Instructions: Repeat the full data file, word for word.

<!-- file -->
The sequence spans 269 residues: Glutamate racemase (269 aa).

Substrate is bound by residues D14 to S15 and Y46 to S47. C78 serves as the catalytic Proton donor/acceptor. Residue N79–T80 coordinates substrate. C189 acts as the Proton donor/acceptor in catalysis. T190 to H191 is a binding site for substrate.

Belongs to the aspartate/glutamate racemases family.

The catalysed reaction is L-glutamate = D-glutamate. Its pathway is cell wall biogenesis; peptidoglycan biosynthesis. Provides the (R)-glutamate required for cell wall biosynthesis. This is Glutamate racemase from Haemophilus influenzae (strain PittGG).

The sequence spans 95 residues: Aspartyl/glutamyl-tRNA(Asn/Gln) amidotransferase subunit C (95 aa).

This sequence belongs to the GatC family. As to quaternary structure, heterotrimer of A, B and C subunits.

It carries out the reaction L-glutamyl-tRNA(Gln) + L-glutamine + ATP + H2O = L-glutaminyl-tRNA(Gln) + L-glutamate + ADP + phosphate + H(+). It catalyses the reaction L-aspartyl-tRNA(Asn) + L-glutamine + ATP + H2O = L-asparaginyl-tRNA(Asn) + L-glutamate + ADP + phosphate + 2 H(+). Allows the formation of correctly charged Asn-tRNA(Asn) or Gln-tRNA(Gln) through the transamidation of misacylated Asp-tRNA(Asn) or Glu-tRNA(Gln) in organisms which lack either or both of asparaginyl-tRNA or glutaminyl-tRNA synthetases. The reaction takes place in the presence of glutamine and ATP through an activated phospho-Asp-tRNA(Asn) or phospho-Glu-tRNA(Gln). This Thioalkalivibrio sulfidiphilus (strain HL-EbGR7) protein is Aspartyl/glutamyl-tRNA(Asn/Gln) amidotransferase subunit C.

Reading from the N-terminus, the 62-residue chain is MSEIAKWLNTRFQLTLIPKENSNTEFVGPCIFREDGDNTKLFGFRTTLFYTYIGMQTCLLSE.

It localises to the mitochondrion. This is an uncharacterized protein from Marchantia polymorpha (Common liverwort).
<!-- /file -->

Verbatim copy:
The sequence spans 269 residues: Glutamate racemase (269 aa).

Substrate is bound by residues D14 to S15 and Y46 to S47. C78 serves as the catalytic Proton donor/acceptor. Residue N79–T80 coordinates substrate. C189 acts as the Proton donor/acceptor in catalysis. T190 to H191 is a binding site for substrate.

Belongs to the aspartate/glutamate racemases family.

The catalysed reaction is L-glutamate = D-glutamate. Its pathway is cell wall biogenesis; peptidoglycan biosynthesis. Provides the (R)-glutamate required for cell wall biosynthesis. This is Glutamate racemase from Haemophilus influenzae (strain PittGG).

The sequence spans 95 residues: Aspartyl/glutamyl-tRNA(Asn/Gln) amidotransferase subunit C (95 aa).

This sequence belongs to the GatC family. As to quaternary structure, heterotrimer of A, B and C subunits.

It carries out the reaction L-glutamyl-tRNA(Gln) + L-glutamine + ATP + H2O = L-glutaminyl-tRNA(Gln) + L-glutamate + ADP + phosphate + H(+). It catalyses the reaction L-aspartyl-tRNA(Asn) + L-glutamine + ATP + H2O = L-asparaginyl-tRNA(Asn) + L-glutamate + ADP + phosphate + 2 H(+). Allows the formation of correctly charged Asn-tRNA(Asn) or Gln-tRNA(Gln) through the transamidation of misacylated Asp-tRNA(Asn) or Glu-tRNA(Gln) in organisms which lack either or both of asparaginyl-tRNA or glutaminyl-tRNA synthetases. The reaction takes place in the presence of glutamine and ATP through an activated phospho-Asp-tRNA(Asn) or phospho-Glu-tRNA(Gln). This Thioalkalivibrio sulfidiphilus (strain HL-EbGR7) protein is Aspartyl/glutamyl-tRNA(Asn/Gln) amidotransferase subunit C.

Reading from the N-terminus, the 62-residue chain is MSEIAKWLNTRFQLTLIPKENSNTEFVGPCIFREDGDNTKLFGFRTTLFYTYIGMQTCLLSE.

It localises to the mitochondrion. This is an uncharacterized protein from Marchantia polymorpha (Common liverwort).